- The Washington Times - Thursday, February 17, 2005

Energy bar and drink makers are targeting more than just athletes and hard-core bodybuilders these days.

They are increasingly going after “couch potatoes” and regular consumers with products with candylike taste and simpler packaging.

The sports nutrition industry, which includes energy bars, drinks, gels, meal replacement liquids and vitamins, made $1.96 billion in 2003 sales, up 13 percent from $1.73 billion in 2002, according to the most recent data from Chicago-based market-research company Information Resources Inc.

Sales for sports nutrition products are expected to surge to $4 billion by the end of this year, said Don Montuori, editor for Packaged Facts, a division of national market research company MarketResearch.com.

Nutrition food companies have boosted sales by winning over children, women and nonathletes with specifically marketed products that have less emphasis on sports, Mr. Montuori said.

Energy bar manufacturers in particular have been successful by improving the taste of their products, said Jay Jacobowitz, president of Retail Insights LLC, a Brattleboro, Vt., consulting firm to the natural products industry. Mr. Jacobowitz does not consult for the major energy food companies.

Instead of the high-protein, chalky taste often associated with bars when they appeared in the 1980s, today’s energy bars are modeled to taste more like desserts and candy bars with flavors like chocolate mint, toffee crunch and white chocolate raspberry.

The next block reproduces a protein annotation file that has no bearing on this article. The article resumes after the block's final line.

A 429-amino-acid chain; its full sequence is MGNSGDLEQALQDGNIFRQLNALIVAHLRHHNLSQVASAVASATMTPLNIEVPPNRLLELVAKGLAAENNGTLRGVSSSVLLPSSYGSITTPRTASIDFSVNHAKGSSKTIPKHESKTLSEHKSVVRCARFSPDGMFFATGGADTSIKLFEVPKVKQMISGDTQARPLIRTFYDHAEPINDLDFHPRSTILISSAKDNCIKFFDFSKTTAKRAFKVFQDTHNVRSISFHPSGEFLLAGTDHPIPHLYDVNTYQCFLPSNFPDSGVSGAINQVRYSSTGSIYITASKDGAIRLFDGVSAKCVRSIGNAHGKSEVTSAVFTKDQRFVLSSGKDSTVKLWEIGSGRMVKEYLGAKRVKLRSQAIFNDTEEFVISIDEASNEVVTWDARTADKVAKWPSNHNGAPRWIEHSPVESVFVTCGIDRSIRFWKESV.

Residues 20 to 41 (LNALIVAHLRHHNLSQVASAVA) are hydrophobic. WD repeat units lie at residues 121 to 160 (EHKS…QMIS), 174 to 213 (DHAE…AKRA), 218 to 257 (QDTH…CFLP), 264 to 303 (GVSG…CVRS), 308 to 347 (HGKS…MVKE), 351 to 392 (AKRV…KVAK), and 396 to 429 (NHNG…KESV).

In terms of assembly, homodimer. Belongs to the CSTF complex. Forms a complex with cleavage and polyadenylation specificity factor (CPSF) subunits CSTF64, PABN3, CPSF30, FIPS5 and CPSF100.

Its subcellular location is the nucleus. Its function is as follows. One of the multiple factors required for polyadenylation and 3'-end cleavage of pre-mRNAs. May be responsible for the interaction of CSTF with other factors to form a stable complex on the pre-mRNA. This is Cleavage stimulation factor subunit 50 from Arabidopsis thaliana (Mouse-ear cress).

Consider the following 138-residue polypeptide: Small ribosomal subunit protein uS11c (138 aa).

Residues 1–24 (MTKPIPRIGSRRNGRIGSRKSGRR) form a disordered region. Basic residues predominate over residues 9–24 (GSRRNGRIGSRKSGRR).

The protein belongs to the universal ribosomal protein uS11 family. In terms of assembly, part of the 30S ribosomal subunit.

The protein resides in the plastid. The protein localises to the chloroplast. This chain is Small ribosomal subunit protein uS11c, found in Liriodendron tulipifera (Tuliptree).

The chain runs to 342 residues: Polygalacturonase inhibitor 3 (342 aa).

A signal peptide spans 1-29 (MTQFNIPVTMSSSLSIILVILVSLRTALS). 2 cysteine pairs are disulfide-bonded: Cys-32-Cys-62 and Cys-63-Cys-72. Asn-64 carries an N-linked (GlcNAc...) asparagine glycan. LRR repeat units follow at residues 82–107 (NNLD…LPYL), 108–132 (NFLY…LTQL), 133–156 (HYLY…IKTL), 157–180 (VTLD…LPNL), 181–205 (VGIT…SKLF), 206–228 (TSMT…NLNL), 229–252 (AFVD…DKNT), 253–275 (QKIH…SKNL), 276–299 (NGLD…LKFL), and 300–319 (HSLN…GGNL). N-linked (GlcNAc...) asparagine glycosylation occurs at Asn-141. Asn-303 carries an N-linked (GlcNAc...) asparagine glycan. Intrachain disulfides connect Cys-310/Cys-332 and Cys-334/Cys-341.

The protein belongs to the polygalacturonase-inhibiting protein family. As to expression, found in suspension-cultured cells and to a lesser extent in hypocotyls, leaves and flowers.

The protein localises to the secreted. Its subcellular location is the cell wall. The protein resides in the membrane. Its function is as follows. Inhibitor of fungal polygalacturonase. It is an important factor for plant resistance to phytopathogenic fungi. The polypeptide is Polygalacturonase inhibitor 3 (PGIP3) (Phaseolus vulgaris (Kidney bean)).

The chocolate taste alone helped Masterfoods USA, a Hackettstown, N.J., subsidiary of McLean candy conglomerate Mars Inc., experience brisk sales for its Snickers Marathon energy bar, which was introduced in July, said spokeswoman Joan Buyce.

Like most companies interviewed, Mrs. Buyce would not give specific sales figures.

While the Marathon bars have almost the same amount of calories as a regular Snickers bar, ranging from 220 to 290 calories, the energy bars have half as much fat at 7 grams per bar.

Sales for the bars have been helped by the company’s aggressive marketing to sell the bars in wholesale stores, gyms and health and wellness centers, Mrs. Buyce said.

But Clif Bar Inc., the Berkeley, Calif., maker of Clif and Luna energy bars, experienced “flat” sales for its energy bars last year, said company spokesman Dean Mayer.

Mr. Mayer, who would not give sales figures for the $100 million company, said the high demand for low-carbohydrate diets hurt sales, adding that Clif Bar introduced bars for women and active children in the past few years.

Brian Robinson, chairman of Vitamin Branding Corp, a New York, licensee of Everlast Worldwide Inc.’s apparel brand, said sales for the company’s Everlast energy bars, drinks and vitamin packets surged six-fold in 2004 from the previous year.

Mr. Robinson would not give specific sales figures or other financial results.

Most of the company’s sales growth has come from the consumer group Mr. Robinson labeled as the “couch potatoes.”

“This is a person who is not active but wants to participate in sports products from time to time to feel like he or she is eating healthy,” he said.

PowerBar Inc., the Berkeley, Calif., pioneer company for the energy bar, would not discuss 2004 sales, but brand manager Stephanie Brendel said the company holds 18 percent of the energy bar market.

The company, a subsidiary of Nestle, in the spring will start selling a new line of energy bars, called PowerBar Triple Threat, for “casually active” men. The bars taste more like a candy bar with 220 to 230 calories each and contain no trans fat, Ms. Brendel said.

Global energy drink company Red Bull, the leader in the market, said sales worldwide jumped 10 percent in 2003 to $1.64 billion from $1.49 billion in 2002, according to the most recent data from the company.

Red Bull would not give specific numbers for U.S. sales, but it did report a 41 percent increase in American sales in 2003.


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